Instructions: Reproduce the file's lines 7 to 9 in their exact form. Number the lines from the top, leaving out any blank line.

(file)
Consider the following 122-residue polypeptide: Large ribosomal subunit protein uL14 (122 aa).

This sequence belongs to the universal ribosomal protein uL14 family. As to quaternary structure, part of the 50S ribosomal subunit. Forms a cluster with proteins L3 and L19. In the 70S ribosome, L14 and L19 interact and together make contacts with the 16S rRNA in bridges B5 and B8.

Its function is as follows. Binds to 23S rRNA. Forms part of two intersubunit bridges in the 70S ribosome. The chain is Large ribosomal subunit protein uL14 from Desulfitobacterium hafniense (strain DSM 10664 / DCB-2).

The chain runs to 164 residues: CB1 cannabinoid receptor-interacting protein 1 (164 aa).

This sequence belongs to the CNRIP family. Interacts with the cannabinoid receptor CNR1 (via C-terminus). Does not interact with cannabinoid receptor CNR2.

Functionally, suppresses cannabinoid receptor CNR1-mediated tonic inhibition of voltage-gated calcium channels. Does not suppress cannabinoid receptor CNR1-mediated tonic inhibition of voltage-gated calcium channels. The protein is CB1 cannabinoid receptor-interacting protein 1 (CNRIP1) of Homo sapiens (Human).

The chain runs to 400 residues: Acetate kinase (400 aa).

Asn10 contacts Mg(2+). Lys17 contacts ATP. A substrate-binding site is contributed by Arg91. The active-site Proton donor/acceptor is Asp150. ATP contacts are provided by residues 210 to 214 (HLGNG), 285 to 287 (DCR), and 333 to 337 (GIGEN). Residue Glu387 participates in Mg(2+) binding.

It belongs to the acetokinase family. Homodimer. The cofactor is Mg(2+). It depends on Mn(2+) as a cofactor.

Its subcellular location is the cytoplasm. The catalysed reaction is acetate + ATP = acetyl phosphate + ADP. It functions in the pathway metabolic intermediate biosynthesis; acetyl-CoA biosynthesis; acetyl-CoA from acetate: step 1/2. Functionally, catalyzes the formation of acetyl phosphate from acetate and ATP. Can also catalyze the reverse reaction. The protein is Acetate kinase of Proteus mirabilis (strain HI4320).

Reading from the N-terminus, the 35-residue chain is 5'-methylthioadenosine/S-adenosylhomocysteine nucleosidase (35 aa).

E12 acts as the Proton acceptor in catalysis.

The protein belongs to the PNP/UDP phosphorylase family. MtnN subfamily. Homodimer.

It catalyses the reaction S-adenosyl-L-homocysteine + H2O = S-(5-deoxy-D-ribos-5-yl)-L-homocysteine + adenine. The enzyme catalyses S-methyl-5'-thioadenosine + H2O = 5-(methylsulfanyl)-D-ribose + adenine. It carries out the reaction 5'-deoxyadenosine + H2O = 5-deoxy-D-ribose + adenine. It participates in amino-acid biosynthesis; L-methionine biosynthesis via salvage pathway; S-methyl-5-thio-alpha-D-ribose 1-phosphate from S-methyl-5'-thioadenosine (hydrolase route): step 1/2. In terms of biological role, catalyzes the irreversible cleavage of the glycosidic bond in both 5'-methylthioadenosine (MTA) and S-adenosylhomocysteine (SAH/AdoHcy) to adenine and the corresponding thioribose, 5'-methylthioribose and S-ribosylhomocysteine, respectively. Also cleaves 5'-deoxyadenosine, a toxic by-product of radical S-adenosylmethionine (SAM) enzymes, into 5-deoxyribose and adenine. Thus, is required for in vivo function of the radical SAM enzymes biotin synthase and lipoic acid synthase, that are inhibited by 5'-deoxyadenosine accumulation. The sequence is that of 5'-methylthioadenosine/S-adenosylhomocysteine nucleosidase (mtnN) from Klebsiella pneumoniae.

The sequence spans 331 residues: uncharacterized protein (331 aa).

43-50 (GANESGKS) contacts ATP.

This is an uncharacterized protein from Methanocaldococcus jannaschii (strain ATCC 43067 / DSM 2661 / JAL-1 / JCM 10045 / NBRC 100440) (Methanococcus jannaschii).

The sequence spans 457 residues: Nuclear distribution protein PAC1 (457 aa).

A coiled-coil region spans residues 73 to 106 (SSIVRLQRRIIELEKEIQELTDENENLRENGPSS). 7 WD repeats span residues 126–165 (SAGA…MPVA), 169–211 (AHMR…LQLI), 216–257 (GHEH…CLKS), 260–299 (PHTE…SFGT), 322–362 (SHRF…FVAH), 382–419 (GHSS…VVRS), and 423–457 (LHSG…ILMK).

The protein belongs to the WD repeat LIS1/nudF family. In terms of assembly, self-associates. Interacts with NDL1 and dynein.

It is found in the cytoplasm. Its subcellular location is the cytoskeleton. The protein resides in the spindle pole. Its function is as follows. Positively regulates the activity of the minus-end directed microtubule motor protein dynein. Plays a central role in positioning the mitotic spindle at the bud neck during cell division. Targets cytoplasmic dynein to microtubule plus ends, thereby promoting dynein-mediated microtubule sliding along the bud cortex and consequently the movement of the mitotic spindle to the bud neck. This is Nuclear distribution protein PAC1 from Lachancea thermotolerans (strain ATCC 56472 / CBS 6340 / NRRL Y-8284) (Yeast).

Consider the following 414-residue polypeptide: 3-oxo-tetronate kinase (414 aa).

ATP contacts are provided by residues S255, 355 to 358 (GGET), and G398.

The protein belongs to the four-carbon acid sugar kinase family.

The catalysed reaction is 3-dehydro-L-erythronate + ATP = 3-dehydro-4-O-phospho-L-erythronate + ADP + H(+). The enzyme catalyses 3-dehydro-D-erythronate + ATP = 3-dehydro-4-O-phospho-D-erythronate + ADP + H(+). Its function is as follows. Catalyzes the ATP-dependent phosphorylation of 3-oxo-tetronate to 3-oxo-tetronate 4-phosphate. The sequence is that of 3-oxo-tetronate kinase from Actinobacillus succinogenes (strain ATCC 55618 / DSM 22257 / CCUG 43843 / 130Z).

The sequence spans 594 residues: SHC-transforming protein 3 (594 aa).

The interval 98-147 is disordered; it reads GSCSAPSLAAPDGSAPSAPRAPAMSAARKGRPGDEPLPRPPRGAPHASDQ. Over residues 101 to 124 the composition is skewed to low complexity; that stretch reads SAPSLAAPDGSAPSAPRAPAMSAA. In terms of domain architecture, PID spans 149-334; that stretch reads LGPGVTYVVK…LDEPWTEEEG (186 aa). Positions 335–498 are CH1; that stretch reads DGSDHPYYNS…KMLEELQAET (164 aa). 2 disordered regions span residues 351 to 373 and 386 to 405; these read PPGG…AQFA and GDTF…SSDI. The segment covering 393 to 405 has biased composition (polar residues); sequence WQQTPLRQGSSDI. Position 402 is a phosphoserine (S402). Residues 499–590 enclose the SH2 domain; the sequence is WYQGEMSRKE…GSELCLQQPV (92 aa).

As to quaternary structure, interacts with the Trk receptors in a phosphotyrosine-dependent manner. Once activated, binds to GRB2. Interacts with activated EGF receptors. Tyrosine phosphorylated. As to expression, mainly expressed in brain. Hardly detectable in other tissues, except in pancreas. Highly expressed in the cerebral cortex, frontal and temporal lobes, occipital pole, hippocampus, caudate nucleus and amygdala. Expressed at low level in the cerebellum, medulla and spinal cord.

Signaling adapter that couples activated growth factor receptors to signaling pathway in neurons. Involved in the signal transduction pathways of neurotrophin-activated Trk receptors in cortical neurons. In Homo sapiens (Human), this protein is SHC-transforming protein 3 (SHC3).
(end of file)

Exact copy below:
The chain runs to 400 residues: Acetate kinase (400 aa).

Asn10 contacts Mg(2+). Lys17 contacts ATP. A substrate-binding site is contributed by Arg91. The active-site Proton donor/acceptor is Asp150. ATP contacts are provided by residues 210 to 214 (HLGNG), 285 to 287 (DCR), and 333 to 337 (GIGEN). Residue Glu387 participates in Mg(2+) binding.

It belongs to the acetokinase family. Homodimer. The cofactor is Mg(2+). It depends on Mn(2+) as a cofactor.